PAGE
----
Small businesses in Lethbridge are hoping people will support local this holiday season in order to help make up for lost revenue during the pandemic.
“Like we really bank on that, that’s when you can make money to get you through the slow months of the year and this year there’s been a lot of slow months because of this pandemic,” said Hunter Heggie, Chair of the Downtown Lethbridge Business Revitalization Zone and owner of the King of Trade store.
“So yeah, we’re really counting on this Christmas season to be a big driver for us,” Heggie added.
COVID-19 safety regulations — such as wearing masks, physical distancing and using hand sanitizer — are in full effect at businesses around the city.
Some businesses are also offering curbside pickup or delivery options to make customers feel more comfortable.
Josee Meere, the owner of Josee’s handmade imports said because her store offers hundreds of unique items from all over the world, an in-person shopping experience may do more justice than just browsing online – as long as all safety precautions are thoroughly followed.
Meere has owned the shop for 27 years and said her downtown location has plenty of foot traffic, which is much appreciated after the rough fiscal year.
Hannah Lee owns the shop Sill and Soil and said she hasn’t even had to do any advertising so far, because of the ongoing show of community support she’s gotten since first opening her retail store in August.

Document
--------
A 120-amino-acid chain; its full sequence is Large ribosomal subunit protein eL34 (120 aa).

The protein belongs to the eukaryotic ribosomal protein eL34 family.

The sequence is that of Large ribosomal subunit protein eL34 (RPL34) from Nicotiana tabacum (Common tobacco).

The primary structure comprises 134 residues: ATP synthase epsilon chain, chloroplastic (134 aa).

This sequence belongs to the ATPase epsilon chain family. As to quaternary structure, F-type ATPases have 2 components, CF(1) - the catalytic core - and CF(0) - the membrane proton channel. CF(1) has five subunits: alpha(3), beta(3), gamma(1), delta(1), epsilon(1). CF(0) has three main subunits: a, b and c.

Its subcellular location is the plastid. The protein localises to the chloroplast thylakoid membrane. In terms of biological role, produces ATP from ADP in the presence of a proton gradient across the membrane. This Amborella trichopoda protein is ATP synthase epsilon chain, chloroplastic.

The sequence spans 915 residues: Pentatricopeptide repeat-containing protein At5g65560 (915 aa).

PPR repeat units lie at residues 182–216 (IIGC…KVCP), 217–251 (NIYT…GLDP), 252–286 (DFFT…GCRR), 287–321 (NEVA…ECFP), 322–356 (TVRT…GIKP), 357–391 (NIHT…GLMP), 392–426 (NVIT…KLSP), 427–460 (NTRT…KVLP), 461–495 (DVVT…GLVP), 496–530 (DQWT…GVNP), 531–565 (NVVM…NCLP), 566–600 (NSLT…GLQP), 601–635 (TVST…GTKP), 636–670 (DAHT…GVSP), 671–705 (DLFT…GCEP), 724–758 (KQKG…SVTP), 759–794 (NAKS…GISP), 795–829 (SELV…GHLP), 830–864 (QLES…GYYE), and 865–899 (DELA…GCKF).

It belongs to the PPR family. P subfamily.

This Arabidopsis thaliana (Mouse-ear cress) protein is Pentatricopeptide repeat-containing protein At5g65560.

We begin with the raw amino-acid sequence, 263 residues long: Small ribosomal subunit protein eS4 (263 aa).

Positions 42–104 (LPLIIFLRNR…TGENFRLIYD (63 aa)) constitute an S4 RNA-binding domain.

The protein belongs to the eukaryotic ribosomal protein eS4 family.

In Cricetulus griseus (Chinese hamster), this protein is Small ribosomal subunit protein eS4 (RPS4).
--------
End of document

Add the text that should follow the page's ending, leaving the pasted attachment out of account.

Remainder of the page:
“I have told a lot of my customers that I didn’t really think Lethbridge was the city that goes downtown and looks around and shops, but my mind has totally changed from being down here,” Lee said.
“There are lots of people that are just coming downtown to enjoy the atmosphere, walking by, seeing my shop and coming in,” she added.
Due to the immense local in-store support Lee has received, she said she’s not worried about competition from big-box stores.
Sill and Soil does offer online shopping, but Lee said she has been focusing on the in-store experience with customers and it’s paid off.
Further to that point, Heggie said shopping locally can provide more of a communal connection than shopping online with big online companies, such as Amazon or Google.
“These are the people in your community that live here, they’re paying taxes here,” Heggie said.
“I don’t know anyone from Amazon that lives in our community or pays any taxes here at all, so we’re supporting the local community,” he said.
Heggie said shoppers may also find prices to be less inflated in local stores and retailers can help people save on pricey shipping and handling fees as well.